A Bonteheuwel ward councillor and community activist will go head-to-head in the upcoming local election on Monday November 1.
The feud between current Ward 50 councillor, Angus McKenzie and Bonteheuwel Development Forum (BDF) chairperson, Henriette Abrahams, is well documented – especially on social media – and the two are now both ward candidates.
Ms Abrahams is contesting the elections as an independent candidate in both Ward 31 and Ward 50, while Mr McKenzie represents the DA.
Ms Abrahams said her nomination to stand as a ward candidate had come from the community.
“As the BDF, we had a discussion last year about the upcoming local government elections. It was decided to draw up a survey, so that the community could share what the issues are that need to be seen to, how they felt about independent candidates, and how often they think their representative should report back, among others.
“From the 1 000 sample surveys we did – by going door-to-door – in Ward 31 and Ward 50, the majority of the people indicated that they would like me to contest in this election,” Ms Abrahams said.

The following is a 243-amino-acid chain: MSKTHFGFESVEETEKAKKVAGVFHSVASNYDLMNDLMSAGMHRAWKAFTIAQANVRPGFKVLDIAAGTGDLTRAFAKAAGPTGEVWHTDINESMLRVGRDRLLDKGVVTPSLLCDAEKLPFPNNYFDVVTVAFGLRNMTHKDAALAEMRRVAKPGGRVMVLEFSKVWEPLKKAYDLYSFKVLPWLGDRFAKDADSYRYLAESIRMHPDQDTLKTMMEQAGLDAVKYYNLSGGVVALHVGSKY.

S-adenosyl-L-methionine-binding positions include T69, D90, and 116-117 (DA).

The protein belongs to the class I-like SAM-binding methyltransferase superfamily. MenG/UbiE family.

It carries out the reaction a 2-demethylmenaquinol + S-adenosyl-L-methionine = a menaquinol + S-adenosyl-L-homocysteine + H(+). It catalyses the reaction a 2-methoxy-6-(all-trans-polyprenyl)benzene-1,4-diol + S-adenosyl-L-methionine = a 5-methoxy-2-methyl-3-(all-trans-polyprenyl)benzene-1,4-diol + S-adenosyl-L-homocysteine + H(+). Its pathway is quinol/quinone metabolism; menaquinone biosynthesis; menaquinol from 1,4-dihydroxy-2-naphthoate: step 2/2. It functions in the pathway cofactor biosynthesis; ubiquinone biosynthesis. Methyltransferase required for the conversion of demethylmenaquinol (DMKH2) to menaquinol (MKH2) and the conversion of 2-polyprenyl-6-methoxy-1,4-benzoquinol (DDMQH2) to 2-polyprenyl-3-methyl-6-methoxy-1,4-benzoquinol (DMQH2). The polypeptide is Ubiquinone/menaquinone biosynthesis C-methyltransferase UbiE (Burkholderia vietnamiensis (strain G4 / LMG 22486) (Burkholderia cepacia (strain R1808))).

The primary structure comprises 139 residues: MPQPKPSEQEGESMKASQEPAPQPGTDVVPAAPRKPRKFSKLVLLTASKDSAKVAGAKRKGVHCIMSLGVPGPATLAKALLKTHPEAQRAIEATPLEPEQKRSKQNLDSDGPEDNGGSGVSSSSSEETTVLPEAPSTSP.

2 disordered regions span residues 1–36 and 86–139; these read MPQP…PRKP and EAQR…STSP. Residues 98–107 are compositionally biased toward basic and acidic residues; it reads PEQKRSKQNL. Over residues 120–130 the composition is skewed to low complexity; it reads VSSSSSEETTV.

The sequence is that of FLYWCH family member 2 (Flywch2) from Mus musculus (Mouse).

With her history in the ANC movement of the 1980s and working as a community activist over the past 30 years, Ms Abrahams is no stranger to the challenges facing her community, she said.
Asked about the feud between her and Mr McKenzie, she said: “As a community, we want councillors who are answerable and accountable to the community, and not to political parties or business interests.
“He has sowed division in the community – he excludes organisations if they don’t sing to his tune. He undermines women and his constituents, and I can’t deal with his disrespect, lies and arrogance. All the other candidates and I don’t fight. We are cool. We live on the same streets. Angus wants people to believe that I represent the ANC, but this is not so.”
Mr McKenzie, however, said he had no issues with Ms Abahams, “but I’d rather have her be honest about her political affiliation than bamboozle the people”.
He also denied sowing division among residents.
“It is difficult to sow division when you have the majority of the community supporting you. I don’t know where the division comes from, when the whole community benefited from the positive changes that came about since 2016. This includes providing Covid-19 relief to 6 500 residents, which amounted to R15 million, and that 400 families will soon be having their own homes.
“Crime has also come down over the past five years, and this is because we have enabled our community to speak up against it in various platforms, including WhatsApp and tip-off lines, as well as law enforcement. We laid a strong foundation, and now we must just build on it,” Mr McKenzie said.